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Pegylated interferon alfa-2b

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What are interferons and how do they work?

Interferons are a family of naturally-occurring proteins that are made and secreted by cells of the immune system (for example, white blood cells, natural killer cells, fibroblasts, and epithelial cells). Three classes of interferons have been identified:
1. alpha
2. beta
3. gamma.

Each class has many effects, though their effects overlap. Commercially available interferons are human interferons manufactured using recombinant DNA technology. The mechanism of action of interferon is complex and is not well understood. Interferons modulate the response of the immune system to viruses, bacteria, cancer, and other foreign substances that invade the body. Interferons do not directly kill viral or cancerous cells; they boost the immune system response and reduce the growth of cancer cells by regulating the action of several genes that control the secretion of numerous cellular proteins that affect growth.

For what conditions are interferons used?
Since interferons enhance the immune system in many ways, they are used for many diseases that involve the immune system. For example:

* Interferon alfa-2a (Roferon-A) is FDA-approved to treat hairy cell leukemia, AIDS-related Kaposi's sarcoma, and chronic myelogenous leukemia.

* Interferon alfa-2b is approved for the treatment of hairy cell leukemia, malignant melanoma, condylomata acuminata, AIDS-related Kaposi's sarcoma, chronic hepatitis C, and chronic hepatitis B.

* Ribavirin combined with interferon alfa-2b, interferon alfacon-1 (Infergen), pegylated interferon alfa-2b, or pegylated interferon alpha-2a, all are approved for the treatment of chronic hepatitis C.

* Interferon beta-1b (Betaseron) and interferon beta-1a (Avonex) are approved for the treatment of multiple sclerosis.

* Interferon alfa-n3 (Alferon-N) is approved for the treatment of genital and perianal warts caused by human papillomavirus (HPV).

* Interferon gamma-1B (Actimmune) is approved for the treatment of chronic granulomatous disease, and severe, malignant osteopetrosis.

Are there any differences among the different types of interferons?
Although interferons are very similar they affect the body differently. Therefore, different interferons are used for different conditions. Interferon alphas are used for treating cancers and viral infections; interferon betas are used for treating multiple sclerosis; and interferon gamma is used for treating chronic granulomatous disease.

What are the side effects of interferons?
Flu-like symptoms following each injection (fever, chills, headache, muscle aches and pains, malaise) occur with all of the interferons. These symptoms vary from mild to severe and occur in up to half of all patients. The symptoms tend to diminish with repeated injections and may be managed with analgesics such as acetaminophen (Tylenol) and antihistamines such as diphenhydramine (Benadryl).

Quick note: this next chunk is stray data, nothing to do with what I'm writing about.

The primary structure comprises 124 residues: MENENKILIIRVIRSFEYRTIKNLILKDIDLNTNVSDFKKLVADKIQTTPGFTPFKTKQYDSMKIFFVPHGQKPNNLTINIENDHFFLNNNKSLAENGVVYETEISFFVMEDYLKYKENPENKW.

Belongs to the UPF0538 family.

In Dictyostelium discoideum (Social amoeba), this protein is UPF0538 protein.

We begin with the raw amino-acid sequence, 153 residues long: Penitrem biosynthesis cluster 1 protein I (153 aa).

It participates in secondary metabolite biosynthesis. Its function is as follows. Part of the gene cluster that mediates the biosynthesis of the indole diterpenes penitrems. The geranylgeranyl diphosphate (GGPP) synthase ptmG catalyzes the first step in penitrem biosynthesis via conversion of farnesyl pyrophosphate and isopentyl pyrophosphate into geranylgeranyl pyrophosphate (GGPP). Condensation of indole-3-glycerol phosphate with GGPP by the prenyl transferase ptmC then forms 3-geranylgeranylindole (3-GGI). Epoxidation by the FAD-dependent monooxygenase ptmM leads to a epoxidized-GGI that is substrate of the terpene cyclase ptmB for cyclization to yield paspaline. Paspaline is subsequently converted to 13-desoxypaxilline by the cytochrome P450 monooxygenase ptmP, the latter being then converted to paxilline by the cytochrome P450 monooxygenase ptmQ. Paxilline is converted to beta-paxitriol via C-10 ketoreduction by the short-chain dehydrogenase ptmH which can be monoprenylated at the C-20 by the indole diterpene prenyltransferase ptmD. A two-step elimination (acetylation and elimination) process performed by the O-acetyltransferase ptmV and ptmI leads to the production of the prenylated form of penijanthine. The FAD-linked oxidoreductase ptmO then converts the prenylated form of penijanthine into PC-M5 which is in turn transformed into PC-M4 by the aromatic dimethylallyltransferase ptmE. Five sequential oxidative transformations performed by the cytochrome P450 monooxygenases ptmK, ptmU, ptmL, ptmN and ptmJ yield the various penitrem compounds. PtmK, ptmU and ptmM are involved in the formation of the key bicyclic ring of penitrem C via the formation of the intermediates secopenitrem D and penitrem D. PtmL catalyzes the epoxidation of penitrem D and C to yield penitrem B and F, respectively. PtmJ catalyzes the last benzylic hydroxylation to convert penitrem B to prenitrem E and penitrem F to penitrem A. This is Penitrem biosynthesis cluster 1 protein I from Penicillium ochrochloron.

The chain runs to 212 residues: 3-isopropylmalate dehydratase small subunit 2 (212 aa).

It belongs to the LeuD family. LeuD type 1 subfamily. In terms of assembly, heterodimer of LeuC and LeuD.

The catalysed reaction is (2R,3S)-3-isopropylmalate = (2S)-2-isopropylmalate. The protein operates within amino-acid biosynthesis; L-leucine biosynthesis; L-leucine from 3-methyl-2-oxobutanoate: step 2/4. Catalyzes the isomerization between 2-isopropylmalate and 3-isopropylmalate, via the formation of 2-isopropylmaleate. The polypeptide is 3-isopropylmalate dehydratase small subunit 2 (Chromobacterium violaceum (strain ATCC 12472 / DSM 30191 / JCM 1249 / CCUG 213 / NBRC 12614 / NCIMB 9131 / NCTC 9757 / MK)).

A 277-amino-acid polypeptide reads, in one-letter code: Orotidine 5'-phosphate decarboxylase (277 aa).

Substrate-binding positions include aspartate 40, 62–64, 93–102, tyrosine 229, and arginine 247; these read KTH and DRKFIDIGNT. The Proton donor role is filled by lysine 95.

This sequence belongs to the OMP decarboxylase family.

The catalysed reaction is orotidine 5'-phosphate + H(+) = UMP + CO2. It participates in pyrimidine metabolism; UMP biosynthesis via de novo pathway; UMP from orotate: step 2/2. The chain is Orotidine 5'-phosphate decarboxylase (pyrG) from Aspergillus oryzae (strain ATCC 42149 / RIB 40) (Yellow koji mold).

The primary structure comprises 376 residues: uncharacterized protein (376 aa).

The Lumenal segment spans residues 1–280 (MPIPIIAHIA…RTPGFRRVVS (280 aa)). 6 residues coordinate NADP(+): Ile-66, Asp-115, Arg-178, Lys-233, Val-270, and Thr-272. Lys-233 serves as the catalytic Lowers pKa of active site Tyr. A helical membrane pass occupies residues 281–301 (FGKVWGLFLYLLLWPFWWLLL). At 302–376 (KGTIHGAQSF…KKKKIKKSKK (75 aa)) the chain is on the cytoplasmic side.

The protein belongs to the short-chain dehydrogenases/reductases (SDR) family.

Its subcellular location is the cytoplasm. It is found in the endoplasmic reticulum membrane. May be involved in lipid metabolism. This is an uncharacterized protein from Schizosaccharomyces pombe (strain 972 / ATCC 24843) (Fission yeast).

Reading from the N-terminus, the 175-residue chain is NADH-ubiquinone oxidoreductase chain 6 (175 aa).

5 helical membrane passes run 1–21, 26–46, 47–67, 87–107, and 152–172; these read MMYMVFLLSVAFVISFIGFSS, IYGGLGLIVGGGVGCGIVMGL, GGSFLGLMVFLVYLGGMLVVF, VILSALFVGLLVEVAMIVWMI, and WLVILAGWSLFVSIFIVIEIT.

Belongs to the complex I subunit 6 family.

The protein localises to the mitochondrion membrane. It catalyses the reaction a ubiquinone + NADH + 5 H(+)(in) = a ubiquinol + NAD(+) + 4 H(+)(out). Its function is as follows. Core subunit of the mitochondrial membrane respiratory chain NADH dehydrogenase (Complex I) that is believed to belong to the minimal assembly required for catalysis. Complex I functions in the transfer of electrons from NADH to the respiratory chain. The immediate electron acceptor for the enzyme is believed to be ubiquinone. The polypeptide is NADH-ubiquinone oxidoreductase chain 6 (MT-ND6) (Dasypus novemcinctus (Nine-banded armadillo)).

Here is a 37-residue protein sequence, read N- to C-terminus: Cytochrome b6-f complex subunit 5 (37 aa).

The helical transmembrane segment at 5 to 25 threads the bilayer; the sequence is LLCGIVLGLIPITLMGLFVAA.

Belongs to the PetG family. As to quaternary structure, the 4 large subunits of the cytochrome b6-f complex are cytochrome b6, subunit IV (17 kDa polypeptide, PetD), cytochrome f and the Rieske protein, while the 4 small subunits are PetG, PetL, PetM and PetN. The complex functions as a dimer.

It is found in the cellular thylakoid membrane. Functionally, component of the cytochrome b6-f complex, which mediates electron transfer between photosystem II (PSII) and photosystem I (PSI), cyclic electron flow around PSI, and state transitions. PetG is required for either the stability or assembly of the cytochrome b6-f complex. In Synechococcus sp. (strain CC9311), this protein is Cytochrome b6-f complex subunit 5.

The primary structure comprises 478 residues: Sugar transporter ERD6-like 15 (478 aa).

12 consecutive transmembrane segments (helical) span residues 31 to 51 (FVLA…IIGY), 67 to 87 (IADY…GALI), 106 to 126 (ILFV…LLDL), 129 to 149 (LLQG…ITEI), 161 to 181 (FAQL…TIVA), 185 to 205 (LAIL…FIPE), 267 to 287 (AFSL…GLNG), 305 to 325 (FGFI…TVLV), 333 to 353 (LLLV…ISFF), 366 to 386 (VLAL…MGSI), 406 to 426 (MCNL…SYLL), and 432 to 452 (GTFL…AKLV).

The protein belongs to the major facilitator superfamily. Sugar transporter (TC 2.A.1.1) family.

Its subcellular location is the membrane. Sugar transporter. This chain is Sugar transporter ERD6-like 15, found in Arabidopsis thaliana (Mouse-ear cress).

Tissue damage at the site of injection occurs with all of the interferons but more commonly with interferon beta-1b and pegylated interferon alfa-2b.

Depression and suicide have been reported among patients receiving interferons; however, it is unclear whether depression and suicidal thoughts are caused by the diseases being treated or the interferons themselves. Therefore, all patients receiving treatment with an interferon should be observed for the development of depression and suicidal thoughts.

Other side effects that may occur with all interferons and which may be caused by higher doses are:
* fatigue
* diarrhea
* nausea
* vomiting
* abdominal pain
* joint aches
* back pain
* dizziness.

Anorexia, congestion, increased heart rate, confusion, low white blood cell count, low platelet count (thrombocytopenia), low red blood cell count, an increase in liver enzymes, an increase in triglycerides, skin rashes, mild hair loss or hair thinning, swelling (edema), cough, or difficulty breathing have been reported.

With which drugs do interferons interact?

Interferon alfa-2a, interferon alfa-2b and interferon beta-1b may increase blood levels of zidovudine (AZT, Retrovir). While this reaction may improve zidovudine's effectiveness, it also may increase the risk of blood and liver toxicity. Therefore, the dose of zidovudine may need to be reduced by as much as 75%.

Interferon alfa-2a and interferon alfa-2b may increase the time it takes for theophylline (for example, THEO-DUR) to be eliminated from the body, and the dose of theophylline may need to be reduced.

What are the available interferons?
* Roferon-A (interferon alfa-2a)
* Intron-A (interferon alfa-2b)
* Alferon-N (interferon alfa-n3)
* PegIntron (peginterferon alfa-2b)
* Avonex (interferon beta-1a)
* Rebif (interferon beta-1a)
* Betaseron (interferon beta-1b)
* Extavia (interferon beta-1b)
* Infergen (interferon alfacon-1)
* Actimmune (interferon gamma-1b)
* Pegasys (peginterferon alfa-2a)
* Peginterferon (peginterferon alfa-2a and Ribavirin)
• PegIntron/Rebetol combo pack (peginterferon alfa-2b and Ribavirin)

Note : This product information is intended only for residents of the India. Taj Pharmaceuticals Limited, medicines help to treat and prevent a range of conditions—from the most common to the most challenging—for people around the world.

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